Science/medical journalism

Terra Sigillata

Category archives for Science/medical journalism

With tears in my eyes and my head bowed in deep respect, I share with you the account of Kevin Leitch’s vasectomy via Twitter: http://twitter.com/kevleitch Kev is an autism and manic depression advocate in West Midlands, UK, who blogs at LeftBrainRightBrain and was one of my earliest followers on Twitter. (P.S. you can follow me…

The motivation of disease

Regular readers know that I am a big fan of the Wall Street Journal Health Blog. While the WSJ is often most associated by us lefties with its conservative op-ed page, the Journal has consistently maintained a high standard for science and medical reporter (which I hope continues under Rupert Murdoch). With that said, Jacob…

Misha Angrist’s Naked Genome

Picking up the Sunday paper after walking the PharmBeagle, I saw Dr Misha Angrist of the Duke University Institute for Genome Sciences & Policy featured on the frontpage of the local fishwrapper. Ace higher ed reporter, Eric Ferreri, put together a lovely article on this local hero. As Misha notes elsewhere: In 2007 I became…

PalMD has a nice post up at denialism blog reviewing a recent NYT article on a foundation run by DKNY’s Donna Karan donating $850,000 USD to Beth Israel Medical Center to study the combination of Eastern and Western healing methods. PalMD has the details but he then gets into an area about which I am…

GFP slideshow at WSJ Health Blog

Scott Hensley, editor of the WSJ Health Blog, just reminded me that his colleague and blog lead writer, Jacob Goldstein, put together a neat slideshow on the fluorescent marine proteins for which this year’s Nobel Prize in Chemistry was awarded. I’ve been a bit behind in my reading of other blogs so it was refreshing…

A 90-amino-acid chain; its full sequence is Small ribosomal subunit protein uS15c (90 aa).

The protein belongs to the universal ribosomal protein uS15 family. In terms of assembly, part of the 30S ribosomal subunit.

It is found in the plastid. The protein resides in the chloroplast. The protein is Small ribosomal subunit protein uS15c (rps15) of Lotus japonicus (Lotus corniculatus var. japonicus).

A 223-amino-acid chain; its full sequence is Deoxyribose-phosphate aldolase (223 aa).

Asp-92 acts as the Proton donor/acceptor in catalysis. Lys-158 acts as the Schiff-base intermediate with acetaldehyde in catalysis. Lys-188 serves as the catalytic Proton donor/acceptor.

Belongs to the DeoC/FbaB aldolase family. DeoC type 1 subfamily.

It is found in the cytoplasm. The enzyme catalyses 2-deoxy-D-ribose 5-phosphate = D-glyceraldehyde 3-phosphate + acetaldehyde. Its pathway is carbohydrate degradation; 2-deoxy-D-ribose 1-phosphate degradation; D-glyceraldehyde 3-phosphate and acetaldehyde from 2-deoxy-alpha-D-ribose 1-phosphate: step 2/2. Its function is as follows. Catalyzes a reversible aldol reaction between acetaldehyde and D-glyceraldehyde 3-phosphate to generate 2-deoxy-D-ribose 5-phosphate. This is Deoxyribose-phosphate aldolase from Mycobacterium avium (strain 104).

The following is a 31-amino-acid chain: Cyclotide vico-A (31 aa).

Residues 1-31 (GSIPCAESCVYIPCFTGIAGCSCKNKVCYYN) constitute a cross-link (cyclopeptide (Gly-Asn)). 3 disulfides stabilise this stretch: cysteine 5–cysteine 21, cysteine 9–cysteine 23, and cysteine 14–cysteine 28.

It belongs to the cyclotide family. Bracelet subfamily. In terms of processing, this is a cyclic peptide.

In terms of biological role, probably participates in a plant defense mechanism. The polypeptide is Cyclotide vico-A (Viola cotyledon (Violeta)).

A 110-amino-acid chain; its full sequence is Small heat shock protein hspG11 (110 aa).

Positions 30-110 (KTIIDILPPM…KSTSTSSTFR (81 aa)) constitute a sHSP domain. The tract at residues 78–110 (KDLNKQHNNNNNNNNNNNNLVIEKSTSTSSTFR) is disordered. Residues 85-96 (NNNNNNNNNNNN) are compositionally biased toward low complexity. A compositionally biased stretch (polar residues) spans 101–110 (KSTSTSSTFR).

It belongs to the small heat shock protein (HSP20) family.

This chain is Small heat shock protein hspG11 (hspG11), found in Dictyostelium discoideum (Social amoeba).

You probably thought this was going to be about Dr Robert Gallo. Driving in to lab this morning I heard Dan Charles’ story on NPR’s Morning Edition about the unheralded scientist, Dr Douglas Prasher, who first cloned the green fluorescent protein gene from Aequorea victoria in 1992, as published in Gene. This amazing laboratory tool,…

I am about to lead a discussion of science and medical blogs with a group of journalism students in a course entitled, Medical Journalism. While many of the students are specifically majoring in medical and science journalism in a master’s program, some are undergraduates in general journalism and mass communications looking to get a flavor…

A couple of colleagues turned me on the other morning to a press release by researchers at the University of Warwick who recently published in PNAS that their data apparently overturns the Meyer-Overton Rule regarding solubility of a compound in olive oil and its propensity for crossing biological membranes. I’m having trouble understanding exactly why…

The statin class of cholesterol-lowering agents is rich with history and lessons in the power of natural products, the potential of the prepared mind, and just how precarious the path of drug development can be. American Scientist, the official publication of the scientific research society Sigma Xi, hosts this issue an absolutely lovely article entitled,…

An open letter to the Framing Wars: Can we start by just considering Chris Mooney as a person distinct from Matt Nisbet? The problem I see is that Chris is suffering blogospheric vitriol far beyond his own comments because of his association with Matt Nisbet. To the best of my knowledge, Matt Nisbet is a…